Chanukkah is a festival of lights!
Why do we celebrate Chanukkah?
Chanukkah is celebrated in memory of the victory of
the Jewish rebellion against the Syrian-Greek suppression.
The story of Chanukkah begins in the reign of Alexander
the Great. Alexander conquered Syria, Egypt and Palestine, but allowed
the lands under his control to continue observing their own religions
and retain a certain degree of autonomy.
More than a century later, in the 2nd century BC,
during the time of the Second Temple, a successor of Alexander, Antiochus
IV was in control of the region. He began to oppress the Jews severely,
placing a Hellenistic priest in the Temple, massacring Jews, prohibiting
the practice of the Jewish religion, and desecrating the Temple by
requiring the sacrifice of pigs on the altar.
Two groups opposed Antiochus: a basically nationalistic
group led by Mattathias the Hasmonean and his five sons and a religious
traditionalist group known as the Chasidim, the forerunners of the
Pharisees (no direct connection to the modern movement known as Chasidism).
They joined forces in a revolt against both the assimilation of the
Hellenistic Jews and oppression by the Selucid Greek government. When
Mattityahu died he was succeeded by his son, Yehudah Macabee.
Yehuda led the Jews to victory, driving the Greeks
out of Jerusalem. The revolution succeeded and the Temple was rededicated.
The Jews were then able to clean the Temple and to resume the Temple
service. This took place on the 25th of Kislev.
What is the Miracle of Chanukkah?
When Temple was rededicated the famous "Miracle
of Chanukkah" took place. Part of the Temple service is the lighting
of the Menorah (candelabrum) or sometimes called as chanukkiah. This requires ritually pure olive oil. There was very
little oil left that had not been defiled by the Greeks. Actually
only one small container was found which had enough oil to last for
just one day. Since it would take eight days to get the required new
oil this was a catastrophe. The Jews used this oil for the first day
and it miraculously it burned for eight days, the time needed to prepare
a fresh supply of oil for the menorah. An eight day festival was declared
to commemorate this miracle.
What does Chanukkah mean?
It literally means 'dedication' and is the appropriate
name of the Festival which commemorates the re-dedication of the Temple.
What are the Traditions of Chanukkah?
1. Lighting the Chanukkah Menorah
only religious observance related to the holiday is the lighting of
candles. The candles are arranged in a candelabrum called a menorah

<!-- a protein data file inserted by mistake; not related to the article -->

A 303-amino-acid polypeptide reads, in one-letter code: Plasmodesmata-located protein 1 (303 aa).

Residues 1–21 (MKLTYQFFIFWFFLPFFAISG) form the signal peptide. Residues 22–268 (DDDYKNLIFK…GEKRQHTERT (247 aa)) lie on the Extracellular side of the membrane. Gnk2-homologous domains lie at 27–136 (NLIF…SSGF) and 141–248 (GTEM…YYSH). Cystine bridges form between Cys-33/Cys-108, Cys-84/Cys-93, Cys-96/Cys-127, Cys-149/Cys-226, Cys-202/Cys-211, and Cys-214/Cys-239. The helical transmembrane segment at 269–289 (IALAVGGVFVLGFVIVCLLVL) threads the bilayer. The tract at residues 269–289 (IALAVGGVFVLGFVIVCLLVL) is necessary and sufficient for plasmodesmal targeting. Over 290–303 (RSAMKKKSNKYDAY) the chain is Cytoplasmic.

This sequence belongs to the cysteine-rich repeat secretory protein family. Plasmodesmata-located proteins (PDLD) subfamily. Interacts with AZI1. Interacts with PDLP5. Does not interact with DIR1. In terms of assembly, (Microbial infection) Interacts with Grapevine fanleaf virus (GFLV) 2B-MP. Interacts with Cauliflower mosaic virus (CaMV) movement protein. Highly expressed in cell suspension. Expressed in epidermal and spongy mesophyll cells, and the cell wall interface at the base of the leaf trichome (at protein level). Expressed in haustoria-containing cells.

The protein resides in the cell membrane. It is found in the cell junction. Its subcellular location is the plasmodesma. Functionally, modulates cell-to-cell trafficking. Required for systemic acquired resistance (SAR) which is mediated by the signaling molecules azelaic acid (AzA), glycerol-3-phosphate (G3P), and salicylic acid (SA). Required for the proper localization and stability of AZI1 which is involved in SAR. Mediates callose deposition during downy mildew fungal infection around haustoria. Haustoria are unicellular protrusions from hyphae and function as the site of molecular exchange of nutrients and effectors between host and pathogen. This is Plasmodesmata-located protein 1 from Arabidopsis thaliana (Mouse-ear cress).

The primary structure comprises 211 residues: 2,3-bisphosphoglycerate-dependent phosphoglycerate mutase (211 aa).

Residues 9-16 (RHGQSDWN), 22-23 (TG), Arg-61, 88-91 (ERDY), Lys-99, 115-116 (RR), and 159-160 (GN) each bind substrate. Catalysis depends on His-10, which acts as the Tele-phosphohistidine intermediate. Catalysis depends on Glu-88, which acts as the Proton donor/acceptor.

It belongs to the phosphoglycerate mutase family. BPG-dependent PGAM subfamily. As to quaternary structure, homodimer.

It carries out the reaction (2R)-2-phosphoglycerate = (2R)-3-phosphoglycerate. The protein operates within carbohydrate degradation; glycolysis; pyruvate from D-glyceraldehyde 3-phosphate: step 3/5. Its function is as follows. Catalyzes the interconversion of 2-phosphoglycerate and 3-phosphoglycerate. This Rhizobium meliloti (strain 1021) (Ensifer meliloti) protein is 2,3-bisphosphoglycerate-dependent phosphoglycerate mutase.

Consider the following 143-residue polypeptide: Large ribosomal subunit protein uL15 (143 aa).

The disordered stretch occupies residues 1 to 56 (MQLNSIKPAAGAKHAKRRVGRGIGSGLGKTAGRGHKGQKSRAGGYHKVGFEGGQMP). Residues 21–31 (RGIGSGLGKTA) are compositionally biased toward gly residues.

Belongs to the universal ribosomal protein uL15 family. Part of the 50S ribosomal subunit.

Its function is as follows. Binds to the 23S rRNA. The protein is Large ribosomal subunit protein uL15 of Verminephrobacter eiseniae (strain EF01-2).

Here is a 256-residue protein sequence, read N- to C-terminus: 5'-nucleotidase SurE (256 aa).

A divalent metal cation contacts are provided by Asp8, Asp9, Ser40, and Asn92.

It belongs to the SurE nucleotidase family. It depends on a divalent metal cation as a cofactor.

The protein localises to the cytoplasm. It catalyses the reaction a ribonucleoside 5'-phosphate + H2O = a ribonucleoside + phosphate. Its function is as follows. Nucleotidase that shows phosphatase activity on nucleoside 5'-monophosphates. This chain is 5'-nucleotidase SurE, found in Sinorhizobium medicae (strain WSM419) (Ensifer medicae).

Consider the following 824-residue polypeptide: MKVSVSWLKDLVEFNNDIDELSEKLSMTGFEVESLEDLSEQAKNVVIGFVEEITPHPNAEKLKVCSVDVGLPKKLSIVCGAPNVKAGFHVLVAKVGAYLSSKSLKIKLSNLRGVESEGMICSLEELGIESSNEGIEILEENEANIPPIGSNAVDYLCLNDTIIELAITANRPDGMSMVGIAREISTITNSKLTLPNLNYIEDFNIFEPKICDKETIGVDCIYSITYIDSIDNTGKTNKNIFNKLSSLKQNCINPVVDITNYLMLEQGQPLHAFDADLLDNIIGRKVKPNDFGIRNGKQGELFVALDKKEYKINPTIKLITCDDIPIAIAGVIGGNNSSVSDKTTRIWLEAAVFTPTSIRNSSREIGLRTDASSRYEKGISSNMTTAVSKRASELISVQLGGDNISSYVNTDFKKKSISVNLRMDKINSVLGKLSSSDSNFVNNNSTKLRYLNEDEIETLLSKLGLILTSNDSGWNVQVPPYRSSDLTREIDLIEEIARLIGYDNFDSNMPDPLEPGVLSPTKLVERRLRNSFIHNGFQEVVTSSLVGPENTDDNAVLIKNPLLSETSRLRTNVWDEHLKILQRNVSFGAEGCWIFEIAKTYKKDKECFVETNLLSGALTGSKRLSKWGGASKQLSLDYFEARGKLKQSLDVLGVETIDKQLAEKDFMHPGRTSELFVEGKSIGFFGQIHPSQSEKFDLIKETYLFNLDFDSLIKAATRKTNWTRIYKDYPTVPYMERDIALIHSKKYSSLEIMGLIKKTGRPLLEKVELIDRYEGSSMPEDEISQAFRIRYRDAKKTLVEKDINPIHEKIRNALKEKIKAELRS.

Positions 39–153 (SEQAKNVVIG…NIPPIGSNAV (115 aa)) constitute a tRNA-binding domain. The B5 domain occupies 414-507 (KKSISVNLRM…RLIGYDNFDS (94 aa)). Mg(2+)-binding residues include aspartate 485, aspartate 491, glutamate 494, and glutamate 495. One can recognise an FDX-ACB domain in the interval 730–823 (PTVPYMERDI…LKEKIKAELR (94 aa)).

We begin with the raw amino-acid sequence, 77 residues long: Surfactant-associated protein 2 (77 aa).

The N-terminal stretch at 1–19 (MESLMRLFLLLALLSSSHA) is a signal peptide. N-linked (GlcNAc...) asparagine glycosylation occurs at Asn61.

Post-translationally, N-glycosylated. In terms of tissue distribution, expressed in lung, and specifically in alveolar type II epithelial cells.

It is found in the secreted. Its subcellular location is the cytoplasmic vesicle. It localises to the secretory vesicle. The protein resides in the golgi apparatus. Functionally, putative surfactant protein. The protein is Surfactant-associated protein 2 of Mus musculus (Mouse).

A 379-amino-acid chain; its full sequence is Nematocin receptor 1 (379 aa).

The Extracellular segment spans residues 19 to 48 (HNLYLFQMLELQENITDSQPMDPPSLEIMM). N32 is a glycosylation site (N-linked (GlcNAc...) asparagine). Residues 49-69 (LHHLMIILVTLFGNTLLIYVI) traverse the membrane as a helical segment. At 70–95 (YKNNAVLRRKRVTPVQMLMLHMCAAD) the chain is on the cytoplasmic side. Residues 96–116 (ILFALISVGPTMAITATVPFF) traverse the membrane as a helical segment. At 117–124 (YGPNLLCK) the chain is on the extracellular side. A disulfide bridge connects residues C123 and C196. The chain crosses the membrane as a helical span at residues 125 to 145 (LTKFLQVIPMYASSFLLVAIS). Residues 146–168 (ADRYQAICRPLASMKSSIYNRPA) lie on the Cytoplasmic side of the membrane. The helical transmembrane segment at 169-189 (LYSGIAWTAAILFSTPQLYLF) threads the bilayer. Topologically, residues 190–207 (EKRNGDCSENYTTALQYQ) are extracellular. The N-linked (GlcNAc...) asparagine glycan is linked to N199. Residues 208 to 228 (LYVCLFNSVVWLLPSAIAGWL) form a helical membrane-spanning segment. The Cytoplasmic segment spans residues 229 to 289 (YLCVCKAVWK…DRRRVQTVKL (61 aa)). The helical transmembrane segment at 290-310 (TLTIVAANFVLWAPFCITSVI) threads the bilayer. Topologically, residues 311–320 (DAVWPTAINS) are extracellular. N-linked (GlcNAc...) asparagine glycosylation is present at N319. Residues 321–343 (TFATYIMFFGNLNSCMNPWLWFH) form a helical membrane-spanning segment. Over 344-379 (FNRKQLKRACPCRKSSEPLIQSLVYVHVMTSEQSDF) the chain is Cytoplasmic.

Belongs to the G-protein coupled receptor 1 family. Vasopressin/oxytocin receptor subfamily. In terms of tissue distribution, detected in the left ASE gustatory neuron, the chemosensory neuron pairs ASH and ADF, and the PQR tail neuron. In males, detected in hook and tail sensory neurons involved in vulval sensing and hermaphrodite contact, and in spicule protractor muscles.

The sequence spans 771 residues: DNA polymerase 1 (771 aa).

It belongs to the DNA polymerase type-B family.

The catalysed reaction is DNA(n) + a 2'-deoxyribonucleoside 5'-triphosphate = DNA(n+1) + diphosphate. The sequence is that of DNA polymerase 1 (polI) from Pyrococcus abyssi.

(or sometimes called a chanukkiah) that holds nine candles: one for
each night, plus a shammus (shamash) at a different height.
On the first night, one candle is placed at the far right. The shammus
candle is lit and three berakhot (blessings) are recited. After reciting
the blessings, the first candle is then lit using the shammus candle,
and the shammus candle is placed in its holder. The candles are allowed
to burn out on their own after a minimum of 1/2 hour. Each night,
another candle is added from right to left. On the eighth night, all
nine candles are lit.
A Menorah can be made from any material, but metal
is best and silver is ideal. All oils and candles are acceptable for
the Chanukkah Menorah. Nevertheless, olive oil is the best. The time
for lighting the Menorah is at nightfall, when the stars come out.
To buy Chanukkah Menorah from Israel please click HERE.
2. Playing 'Dreidel'.
tradition of the holiday is playing dreidel. A dreidel is a four-sided
top with Hebrew letters on each side. These letters stand for the
sentence: "Nes Gadol Haya Sham", which means "A Great
Miracle Happened There". Actually, it stands for the Yiddish
words nit (nothing), gantz (all), halb (half) and shtell (put), which
are the rules of the game! The rules of the game are simple: each
participant puts an amount of the playing unit into the kitty; each
player takes a turn spinning the dreidel, and depending on which letter
falls, that player either wins the whole kitty, half of it, none of
it, or has to add a certain amount to it. The unit of play does not
have to be money. It can be nuts, candy, poker chips, monopoly money
or the like.
3. Eating fried foods.
is traditional to eat fried foods on Chanukkah because of the significance
of oil to the holiday. Some of the most common foods eaten on Chanukkah
are latkes (potato pancakes) and the Sufgania (doughnut).
4. What is "gelt"?
only traditional gift of the holiday is "gelt", small amount
Gift-giving is not a traditional part of the holiday, but has been
added in places where Jews had a lot of contact with Christians, as
a way of dealing with children's jealousy of their Christian friends.
It is extremely unusual for Jews to give Chanukkah gifts to anyone
other than their own young children.
When is Chanukkah?
Chanukkah is always from 25th Kislev until 3rd Tevet.
Chanukkah will begin on the following days of the Gregorian calendar.
December 05 (Erev Hag) - 12, 2007 ( 5768 )
Remember that all holidays begin at sundown on the date before the
date specified here.
To send Hanukka Virtual Musical Greeting
Card click HERE.
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